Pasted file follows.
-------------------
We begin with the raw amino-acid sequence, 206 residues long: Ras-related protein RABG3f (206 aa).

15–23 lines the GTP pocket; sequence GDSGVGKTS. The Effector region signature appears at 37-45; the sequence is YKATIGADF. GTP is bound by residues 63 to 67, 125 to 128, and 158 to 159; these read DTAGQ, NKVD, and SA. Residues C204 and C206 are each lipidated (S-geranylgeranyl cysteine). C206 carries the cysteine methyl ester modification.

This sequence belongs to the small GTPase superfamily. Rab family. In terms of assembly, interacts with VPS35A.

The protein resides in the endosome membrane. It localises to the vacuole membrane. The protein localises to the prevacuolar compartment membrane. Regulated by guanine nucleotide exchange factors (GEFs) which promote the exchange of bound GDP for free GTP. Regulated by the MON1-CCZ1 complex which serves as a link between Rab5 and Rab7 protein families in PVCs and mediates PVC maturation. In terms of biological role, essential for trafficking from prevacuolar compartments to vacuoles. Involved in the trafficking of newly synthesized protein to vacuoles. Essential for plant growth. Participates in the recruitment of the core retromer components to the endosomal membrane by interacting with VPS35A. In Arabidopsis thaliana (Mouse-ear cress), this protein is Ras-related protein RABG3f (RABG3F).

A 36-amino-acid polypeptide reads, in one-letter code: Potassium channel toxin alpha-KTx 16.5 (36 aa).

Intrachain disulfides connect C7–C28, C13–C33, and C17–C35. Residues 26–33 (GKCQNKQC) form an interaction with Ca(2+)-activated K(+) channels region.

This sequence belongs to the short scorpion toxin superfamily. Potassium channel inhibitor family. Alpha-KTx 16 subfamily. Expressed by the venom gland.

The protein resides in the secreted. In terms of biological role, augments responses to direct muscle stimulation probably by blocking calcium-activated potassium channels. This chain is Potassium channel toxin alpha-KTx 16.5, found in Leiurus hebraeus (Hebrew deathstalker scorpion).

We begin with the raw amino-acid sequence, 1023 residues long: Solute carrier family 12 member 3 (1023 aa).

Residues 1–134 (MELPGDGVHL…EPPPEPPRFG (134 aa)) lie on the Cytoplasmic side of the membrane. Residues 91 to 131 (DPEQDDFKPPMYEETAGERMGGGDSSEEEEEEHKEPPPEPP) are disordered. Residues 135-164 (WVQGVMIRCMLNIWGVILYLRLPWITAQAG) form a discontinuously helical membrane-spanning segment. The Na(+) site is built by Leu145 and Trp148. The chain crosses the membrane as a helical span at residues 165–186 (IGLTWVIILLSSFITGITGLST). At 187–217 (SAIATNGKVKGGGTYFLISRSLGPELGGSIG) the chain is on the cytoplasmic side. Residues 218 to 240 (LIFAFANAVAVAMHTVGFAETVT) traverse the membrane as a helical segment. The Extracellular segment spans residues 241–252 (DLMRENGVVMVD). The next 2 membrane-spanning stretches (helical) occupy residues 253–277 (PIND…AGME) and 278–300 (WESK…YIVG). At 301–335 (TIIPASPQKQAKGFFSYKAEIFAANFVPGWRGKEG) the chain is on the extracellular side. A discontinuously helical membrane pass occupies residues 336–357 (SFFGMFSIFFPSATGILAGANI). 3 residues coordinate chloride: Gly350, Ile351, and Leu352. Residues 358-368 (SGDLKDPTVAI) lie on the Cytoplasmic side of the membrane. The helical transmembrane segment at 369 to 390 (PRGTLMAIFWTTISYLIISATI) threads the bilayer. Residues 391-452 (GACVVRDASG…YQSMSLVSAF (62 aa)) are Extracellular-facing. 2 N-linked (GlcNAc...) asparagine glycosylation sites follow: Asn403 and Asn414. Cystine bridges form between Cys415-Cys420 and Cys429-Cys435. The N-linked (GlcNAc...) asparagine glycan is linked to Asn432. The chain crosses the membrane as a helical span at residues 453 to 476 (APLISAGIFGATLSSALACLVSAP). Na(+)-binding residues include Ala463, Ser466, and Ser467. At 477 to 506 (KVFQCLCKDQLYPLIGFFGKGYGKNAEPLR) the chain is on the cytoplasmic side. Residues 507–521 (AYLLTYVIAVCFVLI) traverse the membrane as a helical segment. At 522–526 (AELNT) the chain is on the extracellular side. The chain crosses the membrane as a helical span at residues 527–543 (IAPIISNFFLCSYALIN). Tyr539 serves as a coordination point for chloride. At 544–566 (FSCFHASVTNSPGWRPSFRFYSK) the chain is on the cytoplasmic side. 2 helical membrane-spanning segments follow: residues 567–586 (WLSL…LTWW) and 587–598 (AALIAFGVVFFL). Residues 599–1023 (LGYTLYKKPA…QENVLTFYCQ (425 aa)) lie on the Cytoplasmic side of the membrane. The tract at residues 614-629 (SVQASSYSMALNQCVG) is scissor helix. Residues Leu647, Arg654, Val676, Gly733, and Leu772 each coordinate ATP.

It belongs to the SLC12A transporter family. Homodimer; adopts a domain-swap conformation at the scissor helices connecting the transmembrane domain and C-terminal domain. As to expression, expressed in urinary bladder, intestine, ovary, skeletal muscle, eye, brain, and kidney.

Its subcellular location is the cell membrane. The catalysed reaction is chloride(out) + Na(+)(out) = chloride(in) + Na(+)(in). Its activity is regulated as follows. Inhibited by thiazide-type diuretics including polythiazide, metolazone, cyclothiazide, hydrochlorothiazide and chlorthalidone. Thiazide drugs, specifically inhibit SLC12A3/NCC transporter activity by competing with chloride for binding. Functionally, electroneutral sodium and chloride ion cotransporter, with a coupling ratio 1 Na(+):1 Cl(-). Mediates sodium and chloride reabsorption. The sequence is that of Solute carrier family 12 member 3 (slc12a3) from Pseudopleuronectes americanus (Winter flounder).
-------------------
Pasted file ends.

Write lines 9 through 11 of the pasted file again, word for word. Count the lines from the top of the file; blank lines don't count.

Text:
We begin with the raw amino-acid sequence, 1023 residues long: Solute carrier family 12 member 3 (1023 aa).

Residues 1–134 (MELPGDGVHL…EPPPEPPRFG (134 aa)) lie on the Cytoplasmic side of the membrane. Residues 91 to 131 (DPEQDDFKPPMYEETAGERMGGGDSSEEEEEEHKEPPPEPP) are disordered. Residues 135-164 (WVQGVMIRCMLNIWGVILYLRLPWITAQAG) form a discontinuously helical membrane-spanning segment. The Na(+) site is built by Leu145 and Trp148. The chain crosses the membrane as a helical span at residues 165–186 (IGLTWVIILLSSFITGITGLST). At 187–217 (SAIATNGKVKGGGTYFLISRSLGPELGGSIG) the chain is on the cytoplasmic side. Residues 218 to 240 (LIFAFANAVAVAMHTVGFAETVT) traverse the membrane as a helical segment. The Extracellular segment spans residues 241–252 (DLMRENGVVMVD). The next 2 membrane-spanning stretches (helical) occupy residues 253–277 (PIND…AGME) and 278–300 (WESK…YIVG). At 301–335 (TIIPASPQKQAKGFFSYKAEIFAANFVPGWRGKEG) the chain is on the extracellular side. A discontinuously helical membrane pass occupies residues 336–357 (SFFGMFSIFFPSATGILAGANI). 3 residues coordinate chloride: Gly350, Ile351, and Leu352. Residues 358-368 (SGDLKDPTVAI) lie on the Cytoplasmic side of the membrane. The helical transmembrane segment at 369 to 390 (PRGTLMAIFWTTISYLIISATI) threads the bilayer. Residues 391-452 (GACVVRDASG…YQSMSLVSAF (62 aa)) are Extracellular-facing. 2 N-linked (GlcNAc...) asparagine glycosylation sites follow: Asn403 and Asn414. Cystine bridges form between Cys415-Cys420 and Cys429-Cys435. The N-linked (GlcNAc...) asparagine glycan is linked to Asn432. The chain crosses the membrane as a helical span at residues 453 to 476 (APLISAGIFGATLSSALACLVSAP). Na(+)-binding residues include Ala463, Ser466, and Ser467. At 477 to 506 (KVFQCLCKDQLYPLIGFFGKGYGKNAEPLR) the chain is on the cytoplasmic side. Residues 507–521 (AYLLTYVIAVCFVLI) traverse the membrane as a helical segment. At 522–526 (AELNT) the chain is on the extracellular side. The chain crosses the membrane as a helical span at residues 527–543 (IAPIISNFFLCSYALIN). Tyr539 serves as a coordination point for chloride. At 544–566 (FSCFHASVTNSPGWRPSFRFYSK) the chain is on the cytoplasmic side. 2 helical membrane-spanning segments follow: residues 567–586 (WLSL…LTWW) and 587–598 (AALIAFGVVFFL). Residues 599–1023 (LGYTLYKKPA…QENVLTFYCQ (425 aa)) lie on the Cytoplasmic side of the membrane. The tract at residues 614-629 (SVQASSYSMALNQCVG) is scissor helix. Residues Leu647, Arg654, Val676, Gly733, and Leu772 each coordinate ATP.

It belongs to the SLC12A transporter family. Homodimer; adopts a domain-swap conformation at the scissor helices connecting the transmembrane domain and C-terminal domain. As to expression, expressed in urinary bladder, intestine, ovary, skeletal muscle, eye, brain, and kidney.